Fiji will be suspended from the Pacific Islands Forum if it does not set a firm election date for this year and present a clear and detailed timetable for doing so before May 1.
The Pacific Forum leaders unanimously laid down the ground-breaking deadline after meeting for four hours in Port Moresby yesterday.
The suspension will mean Fiji cannot attend meetings between forum leaders, ministers or officials.
It will also be excluded from benefiting from any regional initiatives run under the forum and - similar to a Commonwealth suspension - cannot receive any technical assistance beyond what was needed to help it hold elections.
Prime Minister John Key said it sent a "strong message" to Fiji.
"It solely comes back to whether Frank Bainimarama truly wants to restore democracy. If he does, this is a way through," he said.
Both Mr Key and forum chairman Toke Talagi said the decision was made by consensus - despite concern beforehand that the forum would be split with the Melanesian countries wanting to go easy on Fiji while Australia and New Zealand wanted a harder line.
"I do think it's hard enough. It's a clear, direct message, and one that Fiji can comply with if it has the political will to do so," Mr Key said.
To escape suspension, Fiji's interim government will have to provide a timetable for elections that has the buy-in from other political stakeholders, reached "without threats, preconditions, ultimatums, predetermined outcomes".
It also has to commit to sending the military back to the barracks after the election, and for it to submit to the authority of an elected government.
Australian PM Kevin Rudd said it sent a "loud and clear message" from all countries in the region that Fiji's military regime must return to the ballot box and send its soldiers back to the barracks.
PNG PM Sir Michael Somare - who has worked closely with Commodore Frank Bainimarama - said he also endorsed the decision, despite earlier releasing his speech to the media, which called for Fiji to escape punitive measures.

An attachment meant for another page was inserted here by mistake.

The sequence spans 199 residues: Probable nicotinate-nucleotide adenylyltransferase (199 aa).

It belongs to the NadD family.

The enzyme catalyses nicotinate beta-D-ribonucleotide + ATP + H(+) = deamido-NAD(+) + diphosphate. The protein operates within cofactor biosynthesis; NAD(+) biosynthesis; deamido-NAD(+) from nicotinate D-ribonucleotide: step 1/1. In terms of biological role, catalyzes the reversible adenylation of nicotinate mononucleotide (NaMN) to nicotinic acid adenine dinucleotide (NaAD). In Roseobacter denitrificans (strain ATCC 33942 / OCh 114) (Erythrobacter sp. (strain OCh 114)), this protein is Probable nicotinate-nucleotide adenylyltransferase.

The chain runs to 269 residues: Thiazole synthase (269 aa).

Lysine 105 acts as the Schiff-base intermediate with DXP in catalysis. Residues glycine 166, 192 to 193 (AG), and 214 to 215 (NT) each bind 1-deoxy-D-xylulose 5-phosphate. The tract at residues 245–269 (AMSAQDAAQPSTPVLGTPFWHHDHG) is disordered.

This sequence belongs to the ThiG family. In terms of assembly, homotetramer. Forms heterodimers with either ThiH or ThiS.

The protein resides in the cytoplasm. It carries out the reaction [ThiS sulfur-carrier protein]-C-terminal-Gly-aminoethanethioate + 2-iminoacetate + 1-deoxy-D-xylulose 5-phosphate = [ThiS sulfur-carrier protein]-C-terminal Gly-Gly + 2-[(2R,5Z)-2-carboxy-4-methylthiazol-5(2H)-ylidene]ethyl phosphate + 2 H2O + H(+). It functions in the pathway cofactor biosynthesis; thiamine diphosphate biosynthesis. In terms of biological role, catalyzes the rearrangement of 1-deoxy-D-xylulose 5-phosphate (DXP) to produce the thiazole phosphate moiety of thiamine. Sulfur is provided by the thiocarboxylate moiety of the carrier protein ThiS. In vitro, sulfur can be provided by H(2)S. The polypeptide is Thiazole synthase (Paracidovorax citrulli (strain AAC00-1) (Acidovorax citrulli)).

Mr Key said smaller states such as Kiribati and Tuvalu, which partly relied on Fiji economically, had also been assured that if there was retaliatory action for the decision, other forum countries would step in to help.
It is a landmark decision for the Pacific Forum, which has never had to consider disciplinary action against a member state.
However, it is likely to anger Commodore Bainimarama - and could push him to carry through with threats made after the forum meeting last year that he would pull Fiji out of the forum rather than face suspension.
Under the Biketawa Declaration, the leaders had an open slate on what they could do with Fiji.
The declaration does not specify any actions to discipline recalcitrant states, leaving it to the leaders to decide what measures are suitable.
Commodore Bainimarama pulled out of the meeting last week, saying he was needed in Fiji to focus on the aftermath of the floods - a decision criticised by both New Zealand and Australia.
Interim Attorney-General Aiyaz Saiyed-Khaiyum represented Fiji at the meeting. Afterward, he said he had not given a time frame for elections, but had clarified what he said were misunderstandings about the process Fiji was undertaking.
The day before the meeting, Commodore Bainimarama spoke to military personnel, telling them Fiji would move toward elections in its own time and he did not care if it took five to 10 years.
In the past week, Commodore Bainimarama has also sacked his foreign affairs secretary after he commented on Commodore Bainimarama's decision not to attend the forum.